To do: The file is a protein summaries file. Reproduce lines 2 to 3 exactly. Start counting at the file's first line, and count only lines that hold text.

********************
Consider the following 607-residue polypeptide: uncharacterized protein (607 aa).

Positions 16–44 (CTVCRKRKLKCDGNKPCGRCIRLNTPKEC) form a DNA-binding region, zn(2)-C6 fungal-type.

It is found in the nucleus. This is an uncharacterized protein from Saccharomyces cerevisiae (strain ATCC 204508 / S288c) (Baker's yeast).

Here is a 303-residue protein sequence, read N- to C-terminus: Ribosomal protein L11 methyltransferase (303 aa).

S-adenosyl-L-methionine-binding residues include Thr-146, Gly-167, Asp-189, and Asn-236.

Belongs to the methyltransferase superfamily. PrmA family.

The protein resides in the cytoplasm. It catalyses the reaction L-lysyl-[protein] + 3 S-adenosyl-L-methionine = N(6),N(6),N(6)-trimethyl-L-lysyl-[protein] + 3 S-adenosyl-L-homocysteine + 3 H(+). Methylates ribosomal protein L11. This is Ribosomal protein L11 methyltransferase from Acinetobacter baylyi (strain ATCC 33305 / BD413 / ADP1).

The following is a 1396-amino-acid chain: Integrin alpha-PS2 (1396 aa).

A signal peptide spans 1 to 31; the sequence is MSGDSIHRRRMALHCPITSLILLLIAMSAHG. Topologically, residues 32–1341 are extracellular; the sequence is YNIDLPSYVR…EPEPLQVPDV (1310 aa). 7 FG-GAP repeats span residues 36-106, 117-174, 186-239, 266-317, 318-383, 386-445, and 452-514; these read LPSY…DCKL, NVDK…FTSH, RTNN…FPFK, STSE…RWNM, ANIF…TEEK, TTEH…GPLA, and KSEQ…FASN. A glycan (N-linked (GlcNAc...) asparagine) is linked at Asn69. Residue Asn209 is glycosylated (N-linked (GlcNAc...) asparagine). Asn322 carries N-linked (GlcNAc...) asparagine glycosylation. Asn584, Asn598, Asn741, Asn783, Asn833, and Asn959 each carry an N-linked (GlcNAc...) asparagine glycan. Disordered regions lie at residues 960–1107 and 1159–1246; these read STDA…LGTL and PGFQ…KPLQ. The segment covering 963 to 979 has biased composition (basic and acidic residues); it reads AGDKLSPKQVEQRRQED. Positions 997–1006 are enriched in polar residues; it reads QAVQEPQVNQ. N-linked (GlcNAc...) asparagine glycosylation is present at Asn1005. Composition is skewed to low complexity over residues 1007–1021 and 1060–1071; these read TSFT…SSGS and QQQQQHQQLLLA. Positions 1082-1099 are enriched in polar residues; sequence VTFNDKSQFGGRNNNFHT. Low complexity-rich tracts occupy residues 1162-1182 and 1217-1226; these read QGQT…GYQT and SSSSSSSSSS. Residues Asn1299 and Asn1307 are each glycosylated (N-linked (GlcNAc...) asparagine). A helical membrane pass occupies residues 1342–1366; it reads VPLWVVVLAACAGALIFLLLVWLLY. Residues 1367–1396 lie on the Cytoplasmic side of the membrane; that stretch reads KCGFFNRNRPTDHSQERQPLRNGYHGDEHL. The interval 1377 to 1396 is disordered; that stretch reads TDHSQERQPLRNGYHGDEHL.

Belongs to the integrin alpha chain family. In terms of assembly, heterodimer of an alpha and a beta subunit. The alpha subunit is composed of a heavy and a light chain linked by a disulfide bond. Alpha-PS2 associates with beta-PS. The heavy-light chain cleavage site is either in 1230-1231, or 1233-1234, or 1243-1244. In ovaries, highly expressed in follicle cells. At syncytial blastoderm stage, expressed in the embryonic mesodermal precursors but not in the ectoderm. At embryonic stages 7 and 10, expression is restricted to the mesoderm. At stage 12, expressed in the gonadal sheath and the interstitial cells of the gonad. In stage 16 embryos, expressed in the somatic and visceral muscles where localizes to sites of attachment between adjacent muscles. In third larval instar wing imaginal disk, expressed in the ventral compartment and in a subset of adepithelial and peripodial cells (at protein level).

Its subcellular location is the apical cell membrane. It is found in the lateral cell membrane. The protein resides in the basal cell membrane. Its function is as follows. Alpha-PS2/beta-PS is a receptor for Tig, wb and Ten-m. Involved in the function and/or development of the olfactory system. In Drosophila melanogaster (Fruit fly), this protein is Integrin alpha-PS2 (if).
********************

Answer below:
Positions 16–44 (CTVCRKRKLKCDGNKPCGRCIRLNTPKEC) form a DNA-binding region, zn(2)-C6 fungal-type.

It is found in the nucleus. This is an uncharacterized protein from Saccharomyces cerevisiae (strain ATCC 204508 / S288c) (Baker's yeast).